Humanitarian League

From Wikipedia, the free encyclopedia
Jump to navigation Jump to search

The Humanitarian League was an organisation formed in England in 1891 by Henry Salt who was also the General Secretary and Editor. Other founding members were John Galsworthy, Colonel W. L. Blenkinsop Coulson. The League's inaugural metting was at the house of Alice Lewis and she was to be its first and only treasurer.

Its aims were to enforce the principle that it is iniquitous to inflict avoidable suffering on any sentient being. The League opposed both corporal and capital punishment. Its other objectives included the banning of all hunting as a sport, and it was also strongly opposed to vivisection, so they had a truly wide political program[1]. The Humanitarian League thus anticipated the modern animal rights movement. Notable supporters of the Humanitarian League included Keir Hardie, Thomas Hardy, George Bernard Shaw, Bertram Lloyd (1881–1944) [2] and Christabel Pankhurst.[3]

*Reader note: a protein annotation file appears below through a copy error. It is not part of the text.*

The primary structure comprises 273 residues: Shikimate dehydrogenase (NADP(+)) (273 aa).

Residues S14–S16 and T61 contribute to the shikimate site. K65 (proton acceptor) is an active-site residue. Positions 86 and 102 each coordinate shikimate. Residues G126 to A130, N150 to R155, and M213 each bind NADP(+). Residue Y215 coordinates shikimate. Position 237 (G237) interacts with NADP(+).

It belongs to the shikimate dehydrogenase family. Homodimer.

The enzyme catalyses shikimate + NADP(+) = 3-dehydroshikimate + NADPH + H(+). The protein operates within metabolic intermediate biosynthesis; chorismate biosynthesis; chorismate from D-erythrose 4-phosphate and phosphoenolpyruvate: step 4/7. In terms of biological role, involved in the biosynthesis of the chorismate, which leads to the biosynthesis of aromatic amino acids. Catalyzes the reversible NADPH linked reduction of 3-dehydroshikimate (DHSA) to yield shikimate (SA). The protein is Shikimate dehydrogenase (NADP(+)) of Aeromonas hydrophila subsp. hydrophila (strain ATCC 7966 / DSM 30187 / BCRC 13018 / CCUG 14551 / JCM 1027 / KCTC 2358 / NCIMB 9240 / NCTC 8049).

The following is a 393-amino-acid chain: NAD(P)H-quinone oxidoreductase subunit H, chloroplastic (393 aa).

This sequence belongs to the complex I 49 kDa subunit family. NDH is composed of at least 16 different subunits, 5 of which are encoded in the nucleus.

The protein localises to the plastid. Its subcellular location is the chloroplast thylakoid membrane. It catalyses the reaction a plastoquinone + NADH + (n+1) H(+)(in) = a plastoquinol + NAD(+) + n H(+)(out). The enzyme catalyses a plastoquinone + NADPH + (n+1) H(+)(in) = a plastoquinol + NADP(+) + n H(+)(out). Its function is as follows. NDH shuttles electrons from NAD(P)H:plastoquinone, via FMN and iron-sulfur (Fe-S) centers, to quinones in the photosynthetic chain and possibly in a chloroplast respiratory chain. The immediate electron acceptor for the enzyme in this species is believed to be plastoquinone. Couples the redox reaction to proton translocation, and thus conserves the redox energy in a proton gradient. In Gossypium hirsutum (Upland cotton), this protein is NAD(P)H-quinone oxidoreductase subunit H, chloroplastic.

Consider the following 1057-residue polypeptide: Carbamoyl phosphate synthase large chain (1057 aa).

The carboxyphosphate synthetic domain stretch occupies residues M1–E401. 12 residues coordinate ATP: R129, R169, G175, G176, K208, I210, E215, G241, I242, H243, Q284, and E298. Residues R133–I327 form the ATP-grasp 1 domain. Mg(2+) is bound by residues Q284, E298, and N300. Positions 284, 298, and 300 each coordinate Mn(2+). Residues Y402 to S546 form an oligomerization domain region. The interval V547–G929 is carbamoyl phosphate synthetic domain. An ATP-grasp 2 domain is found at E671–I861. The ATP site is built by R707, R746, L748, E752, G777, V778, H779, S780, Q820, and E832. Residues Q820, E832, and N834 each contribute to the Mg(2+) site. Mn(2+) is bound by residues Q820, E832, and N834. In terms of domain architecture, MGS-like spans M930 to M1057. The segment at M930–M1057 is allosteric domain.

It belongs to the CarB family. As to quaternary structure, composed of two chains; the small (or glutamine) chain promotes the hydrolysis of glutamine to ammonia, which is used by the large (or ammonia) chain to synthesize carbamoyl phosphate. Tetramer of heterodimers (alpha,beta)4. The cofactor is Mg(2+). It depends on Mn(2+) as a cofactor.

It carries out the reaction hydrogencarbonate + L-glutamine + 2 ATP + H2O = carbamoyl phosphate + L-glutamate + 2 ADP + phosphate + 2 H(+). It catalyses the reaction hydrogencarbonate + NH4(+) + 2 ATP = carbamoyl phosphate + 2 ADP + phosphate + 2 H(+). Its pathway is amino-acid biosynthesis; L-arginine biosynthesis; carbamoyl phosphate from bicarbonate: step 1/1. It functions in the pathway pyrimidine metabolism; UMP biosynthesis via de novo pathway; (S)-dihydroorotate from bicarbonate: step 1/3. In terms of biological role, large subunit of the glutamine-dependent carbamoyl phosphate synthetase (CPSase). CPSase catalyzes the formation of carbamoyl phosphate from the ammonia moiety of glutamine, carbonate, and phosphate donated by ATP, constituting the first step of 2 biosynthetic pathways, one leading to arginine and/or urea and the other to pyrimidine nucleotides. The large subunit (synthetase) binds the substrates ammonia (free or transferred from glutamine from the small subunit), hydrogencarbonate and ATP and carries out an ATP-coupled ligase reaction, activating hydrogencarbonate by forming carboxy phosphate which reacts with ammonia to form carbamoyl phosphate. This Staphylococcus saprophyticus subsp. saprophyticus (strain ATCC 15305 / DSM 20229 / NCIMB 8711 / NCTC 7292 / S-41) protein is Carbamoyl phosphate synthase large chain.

They spreaded their ideas through the journal The Humane Review [4]. The League closed down in 1919.[5]


  1. ^ Tuñón, Carlos. "Preface Spanish Edition - The logic of vegetarianism". 
  2. ^ See The Collected Letters of Thomas Hardy: Vol. 5 1914 - 1919 by Thomas Hardy, Richard Little Purdy and Michael Millgate. Clarendon, 1985.
  3. ^ Hilda Kean, Animal Rights:Political and Social Change in Britain since 1800, Reaktion Books,1998.
  4. ^ The Humane Review content
  5. ^ "Henry S Salt | The Humanitarian League closes". Retrieved 2017-08-15. 

External links[edit]